Even when you take good care of yourself, you may need to occasionally visit the hospital. Unlike visits to your family doctor, hospital stays can vary greatly in cost and coverage. But did you know that your status as a patient (inpatient versus outpatient) can make a big difference in the cost of your care?
What is the Difference Between Inpatient and Outpatient Care?
According to the Centers for Medicare and Medicaid Services, inpatient and outpatient hospital stays are generally defined as the following:
- Inpatient stays begin when you are formally admitted to the hospital with a doctor’s order. Inpatient status ends the day before you are discharged from the hospital.
- Outpatient stays apply to hospital visits in which you are not formally admitted to the hospital via a doctor’s order. This can include outpatient surgeries, lab tests and x-rays. Trips to the emergency room are considered outpatient until a doctor formally admits you to the hospital.
What About Overnight Stays?
It is important to note that staying overnight at the hospital does not always mean you are admitted as inpatient. A doctor needs to formally admit you to the hospital for your stay to be considered inpatient. In some cases, doctors provide observation services. These are hospital outpatient services that you receive while your doctor decides whether you need to be admitted or not. We always advise that you ask the hospital staff clear and direct questions to determine when you are considered inpatient and when you are considered under observation.
How Does This Impact My Costs?
Inpatient and outpatient medical services are billed differently. Regardless of the status of your visit, you will always pay your deductible, coinsurance and/or copayment. In general, Medicare Part A does not cover outpatient services. Medicare Part B typically covers the doctor’s services and hospital outpatient services.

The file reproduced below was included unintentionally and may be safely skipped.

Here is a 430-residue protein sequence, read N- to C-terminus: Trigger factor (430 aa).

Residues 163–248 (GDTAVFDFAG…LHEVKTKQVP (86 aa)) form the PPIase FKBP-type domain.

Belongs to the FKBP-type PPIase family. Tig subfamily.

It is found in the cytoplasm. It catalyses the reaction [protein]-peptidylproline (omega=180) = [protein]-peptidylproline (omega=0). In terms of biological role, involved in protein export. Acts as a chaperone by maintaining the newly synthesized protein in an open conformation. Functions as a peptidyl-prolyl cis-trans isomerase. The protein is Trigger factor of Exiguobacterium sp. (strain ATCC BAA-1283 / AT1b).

As an example, if you are on a Medicare Advantage plan and classified as inpatient, you will most likely have daily copays that cover medical services performed on that day. But when you are considered outpatient, you will generally be billed a copay or coinsurance for each individual service. It may be helpful to think of outpatient billing as “a la carte.”
A Note on Skilled Nursing Facilities
Depending on what type of Medicare plan you have, you may need to meet certain requirements to qualify for coverage in a skilled nursing facility after a hospital visit. One requirement can be a “qualifying hospital stay,” which is defined as an inpatient hospital stay of at least three days. The “three-day stay” rule does not allow outpatient services to count toward the minimum stay. For example, depending on your coverage, if you go to the hospital and are under observation for one day before being treated as an inpatient for two days, your stay would not meet the requirements.